In accordance with the Economist Intelligence Unit (EIU) report on “Cancer preparedness in Asia-Pacific: Progress towards universal cancer control”, India has been ranked eighth with an overall score of 51.6 for cancer preparedness among 10 Asia-Pacific countries. The report sponsored by Roche, examined the findings from the EIU’s Index of Cancer Preparedness (ICP) which was created upon the findings of the global ICP (evaluated 28 countries based on 45 separate indicators).
- The 10 Asia-Pacific countries included in this report were — Australia, China, India, Indonesia, Japan, Malaysia, the Philippines, South Korea, Thailand and Vietnam.
- India records below-average scores across all three pillars in the EIU’s ICP — policy and planning, care delivery, and health system and governance.
|Rank||Country||Score (out of 100)|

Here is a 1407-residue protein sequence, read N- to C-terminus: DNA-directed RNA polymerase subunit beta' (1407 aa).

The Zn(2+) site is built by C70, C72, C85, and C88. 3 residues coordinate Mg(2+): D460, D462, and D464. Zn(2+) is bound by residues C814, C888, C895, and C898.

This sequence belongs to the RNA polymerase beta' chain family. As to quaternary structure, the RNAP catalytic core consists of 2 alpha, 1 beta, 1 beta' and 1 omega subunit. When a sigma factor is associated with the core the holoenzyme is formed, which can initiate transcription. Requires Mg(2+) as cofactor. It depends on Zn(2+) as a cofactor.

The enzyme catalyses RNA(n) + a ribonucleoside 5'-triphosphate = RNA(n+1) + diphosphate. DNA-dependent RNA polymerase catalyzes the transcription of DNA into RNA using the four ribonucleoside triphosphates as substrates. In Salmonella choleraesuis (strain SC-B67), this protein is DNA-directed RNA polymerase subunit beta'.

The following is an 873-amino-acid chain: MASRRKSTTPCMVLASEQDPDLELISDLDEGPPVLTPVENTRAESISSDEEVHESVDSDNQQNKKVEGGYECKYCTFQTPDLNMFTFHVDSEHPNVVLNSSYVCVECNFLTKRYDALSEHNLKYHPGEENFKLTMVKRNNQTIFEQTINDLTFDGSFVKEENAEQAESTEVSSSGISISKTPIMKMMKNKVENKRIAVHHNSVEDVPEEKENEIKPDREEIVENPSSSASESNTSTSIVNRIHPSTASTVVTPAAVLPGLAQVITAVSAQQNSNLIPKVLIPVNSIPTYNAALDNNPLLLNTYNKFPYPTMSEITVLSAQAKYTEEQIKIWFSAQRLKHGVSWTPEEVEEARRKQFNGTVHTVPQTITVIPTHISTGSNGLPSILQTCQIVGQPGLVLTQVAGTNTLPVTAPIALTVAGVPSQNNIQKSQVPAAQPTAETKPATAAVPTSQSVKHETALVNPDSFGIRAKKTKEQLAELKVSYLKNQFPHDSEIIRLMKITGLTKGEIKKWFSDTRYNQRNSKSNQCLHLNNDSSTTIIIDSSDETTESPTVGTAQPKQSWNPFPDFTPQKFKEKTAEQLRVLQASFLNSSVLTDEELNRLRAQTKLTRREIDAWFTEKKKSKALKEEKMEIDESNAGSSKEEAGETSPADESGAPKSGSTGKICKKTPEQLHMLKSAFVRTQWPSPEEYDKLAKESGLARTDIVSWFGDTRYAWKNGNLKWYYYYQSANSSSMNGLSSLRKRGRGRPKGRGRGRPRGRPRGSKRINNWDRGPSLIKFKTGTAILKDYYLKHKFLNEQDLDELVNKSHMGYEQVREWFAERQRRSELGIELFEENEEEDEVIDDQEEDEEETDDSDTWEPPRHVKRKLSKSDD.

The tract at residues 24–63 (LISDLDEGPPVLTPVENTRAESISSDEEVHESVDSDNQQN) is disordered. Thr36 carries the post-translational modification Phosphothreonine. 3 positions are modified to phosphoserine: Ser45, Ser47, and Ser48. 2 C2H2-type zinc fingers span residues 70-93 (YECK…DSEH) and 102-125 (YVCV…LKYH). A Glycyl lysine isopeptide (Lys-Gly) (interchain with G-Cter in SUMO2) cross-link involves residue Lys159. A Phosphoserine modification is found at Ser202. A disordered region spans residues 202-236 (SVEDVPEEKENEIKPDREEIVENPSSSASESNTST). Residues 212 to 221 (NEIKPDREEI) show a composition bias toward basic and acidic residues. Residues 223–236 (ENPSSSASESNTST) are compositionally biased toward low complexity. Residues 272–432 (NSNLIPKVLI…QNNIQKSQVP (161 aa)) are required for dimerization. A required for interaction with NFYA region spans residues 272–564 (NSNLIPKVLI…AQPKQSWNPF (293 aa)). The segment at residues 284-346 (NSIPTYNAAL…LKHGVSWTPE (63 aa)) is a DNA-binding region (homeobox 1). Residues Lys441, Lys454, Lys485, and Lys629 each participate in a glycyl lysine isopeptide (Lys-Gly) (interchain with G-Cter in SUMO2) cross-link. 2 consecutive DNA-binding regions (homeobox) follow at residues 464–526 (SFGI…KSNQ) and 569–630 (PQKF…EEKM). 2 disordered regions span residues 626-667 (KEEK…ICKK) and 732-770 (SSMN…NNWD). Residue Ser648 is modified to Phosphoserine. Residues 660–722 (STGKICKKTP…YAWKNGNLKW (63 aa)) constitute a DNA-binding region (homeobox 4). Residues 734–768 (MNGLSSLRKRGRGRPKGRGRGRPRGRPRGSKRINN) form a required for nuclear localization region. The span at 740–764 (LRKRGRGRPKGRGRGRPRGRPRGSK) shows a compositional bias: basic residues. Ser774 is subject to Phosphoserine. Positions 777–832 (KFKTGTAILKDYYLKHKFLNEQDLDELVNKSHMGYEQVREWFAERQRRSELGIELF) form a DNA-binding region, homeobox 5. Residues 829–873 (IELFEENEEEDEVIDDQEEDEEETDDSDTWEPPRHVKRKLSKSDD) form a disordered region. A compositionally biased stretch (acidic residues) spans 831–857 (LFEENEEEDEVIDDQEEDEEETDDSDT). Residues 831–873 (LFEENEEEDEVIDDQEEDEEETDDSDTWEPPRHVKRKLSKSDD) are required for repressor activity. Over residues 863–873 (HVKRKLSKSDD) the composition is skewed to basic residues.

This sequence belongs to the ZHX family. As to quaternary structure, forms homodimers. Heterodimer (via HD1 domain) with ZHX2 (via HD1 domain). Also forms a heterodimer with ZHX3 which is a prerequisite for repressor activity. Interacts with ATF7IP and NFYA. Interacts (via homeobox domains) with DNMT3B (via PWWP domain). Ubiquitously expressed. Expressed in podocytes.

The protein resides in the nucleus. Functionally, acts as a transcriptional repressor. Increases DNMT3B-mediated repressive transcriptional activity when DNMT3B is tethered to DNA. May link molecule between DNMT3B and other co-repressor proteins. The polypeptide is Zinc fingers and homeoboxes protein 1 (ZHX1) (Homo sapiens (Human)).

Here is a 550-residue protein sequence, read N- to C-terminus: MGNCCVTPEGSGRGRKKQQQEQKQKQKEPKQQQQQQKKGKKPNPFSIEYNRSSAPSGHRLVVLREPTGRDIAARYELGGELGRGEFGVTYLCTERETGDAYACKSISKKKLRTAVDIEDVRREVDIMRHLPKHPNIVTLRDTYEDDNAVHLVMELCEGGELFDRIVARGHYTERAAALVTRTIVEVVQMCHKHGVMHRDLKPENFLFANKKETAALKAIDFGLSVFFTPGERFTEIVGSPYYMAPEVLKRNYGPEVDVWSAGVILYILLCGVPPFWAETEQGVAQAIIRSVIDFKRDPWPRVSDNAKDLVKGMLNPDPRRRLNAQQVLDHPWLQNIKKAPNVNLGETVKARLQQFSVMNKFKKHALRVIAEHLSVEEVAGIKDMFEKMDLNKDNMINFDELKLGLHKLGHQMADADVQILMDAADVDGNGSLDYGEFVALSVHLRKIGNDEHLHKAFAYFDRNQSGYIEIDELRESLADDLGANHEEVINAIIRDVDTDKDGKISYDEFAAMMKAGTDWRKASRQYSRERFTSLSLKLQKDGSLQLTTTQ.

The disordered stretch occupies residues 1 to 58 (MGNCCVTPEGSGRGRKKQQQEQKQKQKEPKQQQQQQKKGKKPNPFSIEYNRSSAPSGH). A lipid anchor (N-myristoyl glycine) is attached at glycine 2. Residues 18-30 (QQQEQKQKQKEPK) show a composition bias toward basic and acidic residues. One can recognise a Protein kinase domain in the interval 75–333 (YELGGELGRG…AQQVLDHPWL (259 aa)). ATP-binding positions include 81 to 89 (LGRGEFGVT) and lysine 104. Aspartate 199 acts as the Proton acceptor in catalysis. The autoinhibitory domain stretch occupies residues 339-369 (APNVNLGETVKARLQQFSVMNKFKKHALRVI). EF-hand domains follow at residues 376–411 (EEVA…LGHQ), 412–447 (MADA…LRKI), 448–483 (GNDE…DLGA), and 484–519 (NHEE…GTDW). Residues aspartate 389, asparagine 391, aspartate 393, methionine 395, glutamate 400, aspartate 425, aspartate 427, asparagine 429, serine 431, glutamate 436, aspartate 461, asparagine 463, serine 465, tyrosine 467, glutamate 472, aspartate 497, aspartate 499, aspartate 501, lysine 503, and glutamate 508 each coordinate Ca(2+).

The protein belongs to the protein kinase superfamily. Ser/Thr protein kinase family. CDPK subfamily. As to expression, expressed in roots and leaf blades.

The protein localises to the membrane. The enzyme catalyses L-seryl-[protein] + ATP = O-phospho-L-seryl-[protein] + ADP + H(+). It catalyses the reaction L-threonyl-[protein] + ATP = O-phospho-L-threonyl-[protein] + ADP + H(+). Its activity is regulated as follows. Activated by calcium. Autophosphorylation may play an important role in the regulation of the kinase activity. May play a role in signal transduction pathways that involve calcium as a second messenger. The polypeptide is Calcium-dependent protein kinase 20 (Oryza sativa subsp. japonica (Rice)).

|Only Vietnam (44.5) and the Philippines (42.6) after India at 9th and 10th position respectively.|
-As of 2017, cancer was the 4th cause of death in India in comparison to 4th cause in 2010. For Japan, Thailand and South Korea, it was the leading cause of death in 2017.
-The most common cancer in 2018 on the basis of total incidence and mortality in India was Breast cancer followed by Lip and oral cavity at 2nd rank.
-India and the Philippines follow Australia in terms of the strength of tobacco control. Even, India was recognised for its progress in tobacco regulation.
–Immunisation scores are the lowest in India and Vietnam. Immunisation is measured by the presence of a national HPV vaccination programme and the coverage of hepatitis B vaccination among infants.
-The state of Rajasthan accomplished better medicine availability.
-High-income countries outperform upper and lower-middle income countries in terms of cancer preparedness.
- Three income groups were represented viz. high-income Australia, Japan and South Korea; upper-middle-income China, Thailand and Malaysia; and lower-middle-income India, Indonesia, the Philippines and Vietnam.
- 70% of cancer cases in low and middle-income countries in Asia are diagnosed at a late stage, an emphasis on preventive services and moving from opportunistic to population-based screening is needed.
About Economist Intelligence Unit (EIU):
Headquarter– London, United Kingdom (UK)
Managing Director (CEO)– Robin Bew